On the Power of Quantum Memory
Robert Koenig and Ueli Maurer and Renato Renner
We address the question whether quantum memory is more powerful than classical memory. In particular, we consider a setting where information about a random n-bit string X is stored in r classical or quantum bits, for r<n, i.e., the stored information is bound to be only partial. Later, a randomly chosen binary question F about X is asked, which has to be answered using only the stored information. The maximal probability of correctly guessing the answer F(X) is then compared for the cases where the storage device is classical or quantum mechanical, respectively.
We show that, despite the fact that the measurement of quantum bits can depend arbitrarily on the question F to be answered, the quantum advantage is negligible already for small values of the difference n-r.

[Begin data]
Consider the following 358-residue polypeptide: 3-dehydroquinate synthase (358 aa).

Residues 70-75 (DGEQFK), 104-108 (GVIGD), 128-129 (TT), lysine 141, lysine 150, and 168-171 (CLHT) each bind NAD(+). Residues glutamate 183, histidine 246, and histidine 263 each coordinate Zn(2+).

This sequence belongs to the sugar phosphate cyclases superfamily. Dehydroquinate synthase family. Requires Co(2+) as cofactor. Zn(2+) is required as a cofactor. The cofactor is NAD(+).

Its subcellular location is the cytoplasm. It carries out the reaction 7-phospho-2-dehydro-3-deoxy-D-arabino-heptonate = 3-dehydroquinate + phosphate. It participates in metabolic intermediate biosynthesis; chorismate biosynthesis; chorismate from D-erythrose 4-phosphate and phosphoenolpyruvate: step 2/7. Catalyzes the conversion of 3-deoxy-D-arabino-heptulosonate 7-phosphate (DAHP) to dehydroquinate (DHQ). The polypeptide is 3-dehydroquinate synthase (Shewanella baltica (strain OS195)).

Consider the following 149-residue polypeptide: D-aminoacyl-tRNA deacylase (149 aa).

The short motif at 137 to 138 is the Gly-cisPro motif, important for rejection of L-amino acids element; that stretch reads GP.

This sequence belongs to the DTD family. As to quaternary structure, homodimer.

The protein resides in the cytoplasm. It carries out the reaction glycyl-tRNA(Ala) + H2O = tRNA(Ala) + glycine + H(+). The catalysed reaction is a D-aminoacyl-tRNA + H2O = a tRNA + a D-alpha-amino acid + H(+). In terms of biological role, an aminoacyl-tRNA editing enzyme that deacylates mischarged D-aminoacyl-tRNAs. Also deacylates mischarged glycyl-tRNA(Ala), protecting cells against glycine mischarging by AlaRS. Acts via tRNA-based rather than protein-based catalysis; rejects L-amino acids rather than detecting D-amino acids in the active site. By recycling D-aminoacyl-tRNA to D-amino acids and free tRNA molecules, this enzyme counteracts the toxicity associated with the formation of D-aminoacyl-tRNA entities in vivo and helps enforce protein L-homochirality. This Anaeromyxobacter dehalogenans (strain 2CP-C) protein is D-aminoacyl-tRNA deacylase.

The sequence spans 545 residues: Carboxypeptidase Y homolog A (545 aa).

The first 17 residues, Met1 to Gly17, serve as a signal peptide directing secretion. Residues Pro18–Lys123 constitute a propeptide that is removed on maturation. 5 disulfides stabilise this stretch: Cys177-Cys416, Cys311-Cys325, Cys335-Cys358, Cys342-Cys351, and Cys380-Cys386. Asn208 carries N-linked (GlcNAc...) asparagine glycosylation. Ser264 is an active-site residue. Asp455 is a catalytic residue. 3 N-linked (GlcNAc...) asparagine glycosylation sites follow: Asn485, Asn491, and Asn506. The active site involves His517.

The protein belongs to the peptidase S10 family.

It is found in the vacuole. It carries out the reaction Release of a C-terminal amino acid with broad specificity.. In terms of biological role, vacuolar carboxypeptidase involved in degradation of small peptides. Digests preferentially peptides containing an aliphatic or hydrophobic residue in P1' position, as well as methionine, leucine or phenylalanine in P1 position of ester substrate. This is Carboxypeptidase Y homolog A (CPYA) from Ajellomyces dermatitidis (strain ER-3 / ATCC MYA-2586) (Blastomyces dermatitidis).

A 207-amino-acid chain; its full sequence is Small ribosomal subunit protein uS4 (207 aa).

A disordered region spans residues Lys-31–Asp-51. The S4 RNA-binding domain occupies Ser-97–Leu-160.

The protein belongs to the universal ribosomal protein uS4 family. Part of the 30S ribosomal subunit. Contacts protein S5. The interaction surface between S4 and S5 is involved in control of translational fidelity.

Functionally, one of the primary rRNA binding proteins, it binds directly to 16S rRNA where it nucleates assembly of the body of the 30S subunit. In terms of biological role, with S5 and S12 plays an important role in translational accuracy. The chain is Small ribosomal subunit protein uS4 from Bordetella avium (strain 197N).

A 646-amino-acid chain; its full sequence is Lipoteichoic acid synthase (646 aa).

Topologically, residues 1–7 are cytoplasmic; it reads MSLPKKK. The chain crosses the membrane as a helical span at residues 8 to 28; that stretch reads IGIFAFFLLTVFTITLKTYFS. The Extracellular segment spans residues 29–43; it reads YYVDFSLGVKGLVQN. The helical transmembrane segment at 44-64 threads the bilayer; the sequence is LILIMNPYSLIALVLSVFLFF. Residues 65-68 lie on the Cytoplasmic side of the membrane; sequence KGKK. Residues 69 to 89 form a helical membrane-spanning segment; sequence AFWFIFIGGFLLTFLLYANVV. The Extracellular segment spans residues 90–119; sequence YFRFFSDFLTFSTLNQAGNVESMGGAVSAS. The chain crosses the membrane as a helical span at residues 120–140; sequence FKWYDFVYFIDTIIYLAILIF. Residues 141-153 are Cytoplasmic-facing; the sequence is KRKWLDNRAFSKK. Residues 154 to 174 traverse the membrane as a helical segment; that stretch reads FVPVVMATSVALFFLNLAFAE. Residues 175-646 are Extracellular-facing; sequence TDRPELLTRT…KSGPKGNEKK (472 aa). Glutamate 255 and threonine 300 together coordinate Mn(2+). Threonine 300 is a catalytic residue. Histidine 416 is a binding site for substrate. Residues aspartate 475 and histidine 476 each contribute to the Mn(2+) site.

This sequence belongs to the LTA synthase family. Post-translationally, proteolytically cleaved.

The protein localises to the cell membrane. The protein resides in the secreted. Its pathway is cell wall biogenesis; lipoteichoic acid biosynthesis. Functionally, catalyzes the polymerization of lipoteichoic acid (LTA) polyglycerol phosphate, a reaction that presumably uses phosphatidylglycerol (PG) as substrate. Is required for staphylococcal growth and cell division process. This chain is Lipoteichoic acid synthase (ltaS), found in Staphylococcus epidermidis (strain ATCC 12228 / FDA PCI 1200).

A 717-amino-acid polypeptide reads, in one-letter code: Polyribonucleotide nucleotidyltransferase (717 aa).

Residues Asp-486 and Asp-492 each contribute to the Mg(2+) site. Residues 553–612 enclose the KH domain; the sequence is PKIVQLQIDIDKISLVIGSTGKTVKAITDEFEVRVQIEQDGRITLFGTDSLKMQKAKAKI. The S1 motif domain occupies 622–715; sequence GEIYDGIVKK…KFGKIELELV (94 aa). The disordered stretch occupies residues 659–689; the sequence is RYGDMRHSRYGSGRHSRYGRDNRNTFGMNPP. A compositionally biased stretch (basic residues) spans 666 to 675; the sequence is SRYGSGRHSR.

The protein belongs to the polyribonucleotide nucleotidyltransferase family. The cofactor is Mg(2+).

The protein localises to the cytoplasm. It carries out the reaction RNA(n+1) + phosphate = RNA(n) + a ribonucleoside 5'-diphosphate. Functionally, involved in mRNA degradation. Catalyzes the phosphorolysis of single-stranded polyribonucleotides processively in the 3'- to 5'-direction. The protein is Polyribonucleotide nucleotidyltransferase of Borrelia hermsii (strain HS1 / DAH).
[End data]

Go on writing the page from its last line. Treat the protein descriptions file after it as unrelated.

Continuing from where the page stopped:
An implication for cryptography is that privacy amplification by application of a compression function mapping n-bit strings to s-bit strings (for some s<n-r), chosen publicly from a two-universal class of hash functions, remains essentially equally secure when the adversary's memory is allowed to be r quantum rather than only r classical bits.